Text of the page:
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Chronicles of Clovis

The Match-Maker
The grill-room clock struck eleven with the respectful unobtrusiveness of one whose
mission in life is to be ignored. When the flight of time should really have rendered
abstinence and migration imperative the lighting apparatus would signal the fact in the
usual way.
Six minutes later Clovis approached the supper-table, in the blessed expectancy of one
who has dined sketchily and long ago.
"I'm starving," he announced, making an effort to sit down gracefully and read the menu
at the same time.
"So I gathered;" said his host, "from the fact that you were nearly punctual. I ought to
have told you that I'm a Food Reformer. I've ordered two bowls of bread-and-milk and
some health biscuits. I hope you don't mind."
Clovis pretended afterwards that he didn't go white above the collar-line for the fraction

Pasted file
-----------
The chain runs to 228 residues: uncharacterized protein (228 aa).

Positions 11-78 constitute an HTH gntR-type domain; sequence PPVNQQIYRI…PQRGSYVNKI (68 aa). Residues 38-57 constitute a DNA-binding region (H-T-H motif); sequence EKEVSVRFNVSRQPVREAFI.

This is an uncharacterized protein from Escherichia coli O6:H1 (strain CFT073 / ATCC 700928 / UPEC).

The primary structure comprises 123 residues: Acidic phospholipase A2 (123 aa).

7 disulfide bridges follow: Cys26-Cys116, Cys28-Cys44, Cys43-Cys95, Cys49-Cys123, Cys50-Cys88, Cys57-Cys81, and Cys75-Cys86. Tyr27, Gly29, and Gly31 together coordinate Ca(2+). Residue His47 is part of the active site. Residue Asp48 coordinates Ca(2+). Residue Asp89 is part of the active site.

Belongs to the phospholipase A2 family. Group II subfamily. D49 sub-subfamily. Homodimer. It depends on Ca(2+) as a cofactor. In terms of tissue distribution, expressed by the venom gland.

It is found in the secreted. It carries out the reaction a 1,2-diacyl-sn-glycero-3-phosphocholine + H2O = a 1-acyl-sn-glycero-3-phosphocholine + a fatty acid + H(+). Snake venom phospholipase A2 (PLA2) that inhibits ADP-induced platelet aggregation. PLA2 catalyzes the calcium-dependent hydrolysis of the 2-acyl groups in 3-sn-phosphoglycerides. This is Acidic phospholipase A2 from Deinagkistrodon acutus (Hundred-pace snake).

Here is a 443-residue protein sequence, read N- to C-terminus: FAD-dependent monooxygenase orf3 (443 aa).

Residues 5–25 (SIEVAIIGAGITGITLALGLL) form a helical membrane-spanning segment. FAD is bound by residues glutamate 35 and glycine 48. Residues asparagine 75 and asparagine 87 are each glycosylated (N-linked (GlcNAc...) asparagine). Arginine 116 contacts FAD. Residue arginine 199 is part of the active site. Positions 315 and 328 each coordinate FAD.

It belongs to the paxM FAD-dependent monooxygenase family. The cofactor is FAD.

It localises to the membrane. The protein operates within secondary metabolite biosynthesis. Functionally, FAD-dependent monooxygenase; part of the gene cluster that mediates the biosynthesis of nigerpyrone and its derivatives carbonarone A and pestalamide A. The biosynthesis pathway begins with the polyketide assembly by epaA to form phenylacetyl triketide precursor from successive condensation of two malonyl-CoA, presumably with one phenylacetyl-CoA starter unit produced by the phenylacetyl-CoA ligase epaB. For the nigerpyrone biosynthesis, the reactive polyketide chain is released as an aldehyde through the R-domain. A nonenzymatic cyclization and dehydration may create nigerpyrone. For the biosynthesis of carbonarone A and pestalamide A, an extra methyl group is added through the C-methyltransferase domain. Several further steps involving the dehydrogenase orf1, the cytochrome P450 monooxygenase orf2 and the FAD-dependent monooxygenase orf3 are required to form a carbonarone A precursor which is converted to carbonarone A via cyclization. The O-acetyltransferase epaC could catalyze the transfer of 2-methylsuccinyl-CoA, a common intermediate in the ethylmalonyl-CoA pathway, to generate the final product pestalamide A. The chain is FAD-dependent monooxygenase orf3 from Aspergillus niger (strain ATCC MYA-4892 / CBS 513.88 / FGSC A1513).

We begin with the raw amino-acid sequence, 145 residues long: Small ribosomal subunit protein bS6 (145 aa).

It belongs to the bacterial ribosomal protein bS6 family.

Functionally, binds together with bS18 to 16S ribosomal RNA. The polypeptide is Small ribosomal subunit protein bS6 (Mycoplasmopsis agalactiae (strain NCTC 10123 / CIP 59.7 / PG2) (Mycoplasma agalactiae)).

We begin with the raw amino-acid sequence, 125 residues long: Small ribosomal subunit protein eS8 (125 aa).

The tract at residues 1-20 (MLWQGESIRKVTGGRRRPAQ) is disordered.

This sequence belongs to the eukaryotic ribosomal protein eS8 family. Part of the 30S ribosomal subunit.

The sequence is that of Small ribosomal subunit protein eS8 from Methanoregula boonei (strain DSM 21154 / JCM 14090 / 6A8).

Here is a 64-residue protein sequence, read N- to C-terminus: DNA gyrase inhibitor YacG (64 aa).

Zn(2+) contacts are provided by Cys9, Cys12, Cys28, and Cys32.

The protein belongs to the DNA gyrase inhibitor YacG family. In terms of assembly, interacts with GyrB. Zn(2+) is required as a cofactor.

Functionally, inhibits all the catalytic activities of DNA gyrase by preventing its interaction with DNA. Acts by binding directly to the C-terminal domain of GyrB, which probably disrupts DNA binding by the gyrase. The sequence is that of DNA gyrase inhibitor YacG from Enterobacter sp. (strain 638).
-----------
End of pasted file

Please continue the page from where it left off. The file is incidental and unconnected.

of a second.
"All the same," he said, "you ought not to joke about such things. There really are such
people. I've known people who've met them. To think of all the adorable things there are
to eat in the world, and then to go through life munching sawdust and being proud of it."
"They're like the Flagellants of the Middle Ages, who went about mortifying
themselves."
"They had some excuse," said Clovis. "They did it to save their immortal souls, didn't
they? You needn't tell me that a man who doesn't love oysters and asparagus and good
wines has got a soul, or a stomach either. He's simply got the instinct for being unhappy
highly developed."
Clovis relapsed for a few golden moments into tender intimacies with a succession of
rapidly disappearing oysters.
"I think oysters are more beautiful than any religion," he resumed presently. "They not
only forgive our unkindness to them; they justify it, they incite us to go on being
perfectly horrid to them. Once they arrive at the supper-table they seem to enter
thoroughly into the spirit of the thing. There's nothing in Christianity or Buddhism that
quite matches the sympathetic unselfishness of an oyster. Do you like my new waistcoat?
I'm wearing it for the first time to-night."
"It looks like a great many others you've had lately, only worse. New dinner waistcoats
are becoming a habit with you."
 
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